The problem with the last episode is that the sector wasn’t a specialty niche, it was a core product, real estate, and not confined to a hot region, either, but nationwide. The banks, particularly the majors, are still sitting on a lot of sketchy loans. Lowering capital ratios won’t get the banks to lend more money anymore than allowing corporations to bring home overseas cash tax-free would get them to invest. Cash is not the problem.
Lowering capital regulations and regulatory barriers for banks would satisfy their thirst to put more resources into other activities, however, most likely the current fads of trading and derivative products, where the banks think they can earn fees and monopoly spreads without worrying about getting paid back.
Corporations, for their part, will hire more when demand tells them they need to increase labor inputs, not because they can sell more bonds or keep more after-tax earnings. Until they need to hire, bribing them to hire domestically will just transfer money from taxpayers to corporations without increasing employment. It’s natural for economic actors to press the government for favors and goodies, but let’s be clear about what they are and not mistake them for economic cures.
Coming back to equities, there isn’t much on next week’s busy calendar that looks likely to turn around the current malaise. The market is technically oversold, so a whiff of good news should be good for some kind of rebound. Monday is empty domestically, but there is a lot coming from China that could have an impact.
A nice pop in retail sales (Tuesday) would do the trick, or a big drop in weekly claims. But it still looks likely to us that the market will fade into a test of the 200-day exponential moving average on the S&P 500, which currently lies a little north of 1262, not far above the March low of 1256 (Friday’s close: 1271). That zone should provide at least a temporary bounce.
Apart from that, it’s beginning to look like we’ll have to wait until earnings season – or perhaps the end of the month – to reverse the market’s slide. The talk about the market’s “longest losing streak since 2002” is deceptive, given that some of the weeks were barely changed and the damage has not been great. It took only two weeks in March for the markets to rise by the same amount that took the last six weeks to give back.
Having talked itself into a dream of growth that wasn’t going to happen this year, the market will probably now panic over a double-dip scenario that isn’t going to happen either (unless Congress does something stupid with the debt ceiling). Bargains should begin to pop up soon, but right now looks like a good time to be in cash and on vacation.
The Economic Beat
The light week for data left the markets in their inertial drift downward. The Fed’s Beige Book was released Wednesday to little effect and without much positive to add. Although the economy was still characterized as expanding, the change from the previous report was noticeable, with four districts newly reporting deceleration.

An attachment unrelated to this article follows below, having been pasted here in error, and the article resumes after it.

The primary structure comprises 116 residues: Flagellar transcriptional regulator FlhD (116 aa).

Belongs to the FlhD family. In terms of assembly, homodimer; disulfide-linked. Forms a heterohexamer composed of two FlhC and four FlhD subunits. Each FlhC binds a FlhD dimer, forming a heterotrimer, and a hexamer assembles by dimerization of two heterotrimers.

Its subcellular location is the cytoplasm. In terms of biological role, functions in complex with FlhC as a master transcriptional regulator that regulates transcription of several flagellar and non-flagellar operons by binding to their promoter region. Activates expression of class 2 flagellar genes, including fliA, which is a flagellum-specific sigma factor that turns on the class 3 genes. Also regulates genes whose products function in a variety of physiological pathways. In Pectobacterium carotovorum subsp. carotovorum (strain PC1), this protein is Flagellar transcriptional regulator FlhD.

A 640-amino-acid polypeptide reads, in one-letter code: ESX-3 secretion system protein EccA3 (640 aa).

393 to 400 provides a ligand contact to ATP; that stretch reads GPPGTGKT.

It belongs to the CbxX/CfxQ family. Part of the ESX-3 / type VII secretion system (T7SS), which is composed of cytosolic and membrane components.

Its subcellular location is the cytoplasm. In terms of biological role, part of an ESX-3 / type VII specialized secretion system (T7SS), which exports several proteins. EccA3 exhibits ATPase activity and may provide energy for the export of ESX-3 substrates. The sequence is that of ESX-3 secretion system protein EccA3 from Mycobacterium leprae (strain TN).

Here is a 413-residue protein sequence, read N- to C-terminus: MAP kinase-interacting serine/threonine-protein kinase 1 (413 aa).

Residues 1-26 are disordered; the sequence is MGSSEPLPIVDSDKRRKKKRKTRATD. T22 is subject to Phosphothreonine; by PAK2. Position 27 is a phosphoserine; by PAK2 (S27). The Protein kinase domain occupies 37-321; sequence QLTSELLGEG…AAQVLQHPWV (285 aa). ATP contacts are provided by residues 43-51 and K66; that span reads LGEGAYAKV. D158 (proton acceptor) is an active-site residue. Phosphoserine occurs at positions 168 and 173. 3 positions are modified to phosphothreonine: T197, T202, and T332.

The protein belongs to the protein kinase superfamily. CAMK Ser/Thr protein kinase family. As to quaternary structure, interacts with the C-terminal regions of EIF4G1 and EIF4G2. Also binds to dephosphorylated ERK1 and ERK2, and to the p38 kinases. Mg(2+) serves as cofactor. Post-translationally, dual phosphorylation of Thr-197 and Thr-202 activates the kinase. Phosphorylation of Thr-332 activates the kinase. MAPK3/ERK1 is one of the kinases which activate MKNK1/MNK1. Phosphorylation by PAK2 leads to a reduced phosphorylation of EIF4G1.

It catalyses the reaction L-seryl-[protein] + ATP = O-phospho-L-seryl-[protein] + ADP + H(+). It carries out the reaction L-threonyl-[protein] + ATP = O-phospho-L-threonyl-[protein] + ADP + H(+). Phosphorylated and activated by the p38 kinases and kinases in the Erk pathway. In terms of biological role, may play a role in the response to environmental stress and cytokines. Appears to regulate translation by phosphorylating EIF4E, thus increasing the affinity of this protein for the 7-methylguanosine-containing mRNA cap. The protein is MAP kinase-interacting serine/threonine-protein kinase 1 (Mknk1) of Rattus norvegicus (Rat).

Weekly claims came in a little higher than expected, but not enough to either frighten or soothe markets. As usual, the weekly increase was understated by the previous week’s upward revision. The four-week moving average fell, but the improvement in the last two weeks have come from the very high April 30th and May 7th weeks falling out of the calculus, not from any recent improvement. Barring a sharp drop next week, it will start to rise again.
The trade deficit improved in April, with much of the gain coming from a drop in imports of Japanese cars and parts. Not so encouraging and due to reverse, but it may help out the second quarter GDP print. Import-export price pressure eased slightly in May, with the trailing 12-month increase in imports rising to 12.5%, but the monthly increase of only 0.2% was the smallest since last year. The stock market decline took oil down with it.
Next week the release schedule picks up again. The three main legs of the economy will be reporting, beginning with May retail sales on Tuesday. The estimate is for a drop of 0.3% in total sales, due to declines in autos, and an increase of 0.3% overall. Both targets look eminently beatable, which could put a little pop into a market starved for a rally. Retail will compete with the Producer Price Index (PPI), which is expected to ease to an increase of only 0.1%; the combination of the two could be a plus. On the other hand, the National Small Business Optimism index arrives early that morning and it does get a bit of attention. We’d be surprised to see an improvement.
The bigger challenge may come from manufacturing and housing, the other two legs. The New York and Philadelphia regions report the results of their June manufacturing surveys Wednesday and Thursday respectively, and both have decelerated sharply in recent months (though that does leave the door open to a positive surprise). A sensitive number could be the Industrial Production report for May, also due Wednesday. Expectations are for a muted 0.2% increase, but even that might be a challenge. The Consumer Price Index (CPI) and the New York survey precede it that morning.
Homebuilding reports with the sentiment index on Wednesday and housing starts for May on Thursday. Builders haven’t given any indication of an uptick in recent presentations.
The week will end with a flurry: the preliminary June consumer sentiment reading, Leading Indicators and a quadruple-witching expiration day. The weekly earnings calendar is light, but Finisar (FNSR, Wednesday) and Research in Motion (RIMM, Thursday) are two notable reports. The former is a cloud darling, while RIMM hasn’t been anyone’s darling for some time. China reports a sizable chunk of data Monday night, including its CPI, PPI, retail sales and industrial production.